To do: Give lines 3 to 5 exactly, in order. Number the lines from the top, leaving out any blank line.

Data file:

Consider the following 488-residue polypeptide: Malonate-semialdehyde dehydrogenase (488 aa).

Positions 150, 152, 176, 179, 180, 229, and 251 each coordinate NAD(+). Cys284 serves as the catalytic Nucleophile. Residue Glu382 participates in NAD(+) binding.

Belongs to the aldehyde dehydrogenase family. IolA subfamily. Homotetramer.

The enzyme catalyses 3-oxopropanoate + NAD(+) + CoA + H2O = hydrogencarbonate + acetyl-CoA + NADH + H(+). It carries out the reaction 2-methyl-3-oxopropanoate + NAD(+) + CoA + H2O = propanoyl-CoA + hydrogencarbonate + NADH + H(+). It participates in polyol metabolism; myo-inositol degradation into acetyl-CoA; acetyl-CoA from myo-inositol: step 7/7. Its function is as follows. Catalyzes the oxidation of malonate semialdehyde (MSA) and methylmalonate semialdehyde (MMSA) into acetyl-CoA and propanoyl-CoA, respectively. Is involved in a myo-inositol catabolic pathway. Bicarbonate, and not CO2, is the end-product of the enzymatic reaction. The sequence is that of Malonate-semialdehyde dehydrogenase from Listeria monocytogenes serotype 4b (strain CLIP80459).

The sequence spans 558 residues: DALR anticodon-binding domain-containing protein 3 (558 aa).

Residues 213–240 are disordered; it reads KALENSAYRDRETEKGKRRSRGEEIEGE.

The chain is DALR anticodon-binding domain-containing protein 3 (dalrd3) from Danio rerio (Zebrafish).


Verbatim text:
Belongs to the aldehyde dehydrogenase family. IolA subfamily. Homotetramer.

The enzyme catalyses 3-oxopropanoate + NAD(+) + CoA + H2O = hydrogencarbonate + acetyl-CoA + NADH + H(+). It carries out the reaction 2-methyl-3-oxopropanoate + NAD(+) + CoA + H2O = propanoyl-CoA + hydrogencarbonate + NADH + H(+). It participates in polyol metabolism; myo-inositol degradation into acetyl-CoA; acetyl-CoA from myo-inositol: step 7/7. Its function is as follows. Catalyzes the oxidation of malonate semialdehyde (MSA) and methylmalonate semialdehyde (MMSA) into acetyl-CoA and propanoyl-CoA, respectively. Is involved in a myo-inositol catabolic pathway. Bicarbonate, and not CO2, is the end-product of the enzymatic reaction. The sequence is that of Malonate-semialdehyde dehydrogenase from Listeria monocytogenes serotype 4b (strain CLIP80459).

The sequence spans 558 residues: DALR anticodon-binding domain-containing protein 3 (558 aa).